Andrea Paine, the national director of government relations for the cannabis producer Aurora, gave a talk at the West Island Cancer Wellness Centre to help cancer patients and other individuals understand the difficulties revolving around access to medical cannabis.
â€śIt is important to have a prescription from a doctor,â€ť Paine said during the talk, entitled Cannabis 101. â€śItâ€™s important to speak with your doctor about drug interference and dosage.â€ť Paine added that walking into one of Quebecâ€™s SQDC stores to buy cannabis without medical supervision is not advised.
In the West Island, finding a doctor who would prescribe medical cannabis products for the treatment of pain, nausea or anxiety remains a challenge even though the medical use of cannabis has been legal since 2001.
The reality is much more problematic than the sound of Paineâ€™s advice. Many individuals who were present at the event told Paine that accessibility is still a fundamental issue. One cancer patient mentioned that she could not find a doctor who would prescribe it since none of them believed it actually works. When Paine told the patient to seek advice from a SantĂ© Cannabis clinic, another individual told Paine that she was experiencing pain since last November and was on a waiting list with SantĂ© Cannabis since May 2019. Paine took the two individualsâ€™ contact information and is presently seeking alternative options for them.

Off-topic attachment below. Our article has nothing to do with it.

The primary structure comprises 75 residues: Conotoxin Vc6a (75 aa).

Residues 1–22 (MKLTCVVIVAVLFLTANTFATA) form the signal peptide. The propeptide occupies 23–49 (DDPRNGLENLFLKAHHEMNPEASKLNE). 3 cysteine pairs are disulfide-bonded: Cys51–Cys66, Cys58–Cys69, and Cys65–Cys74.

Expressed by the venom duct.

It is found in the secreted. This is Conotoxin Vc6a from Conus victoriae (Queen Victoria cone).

Paine said one of the reasons why Quebec doctors were hesitant to prescribe cannabis was because the process of filling a questionnaire each time a patient made the request was very long. Now that the questionnaire is no longer needed, doctors are still reluctant to prescribe medical cannabis.
Right now, there are 800 clinical trials to know the effectiveness of CBD and THC for pain management and the treatment of anxiety disorders. It is presently being conducted on a worldwide basis, including one at McGill University in a double-blind study on cannabis and pain management.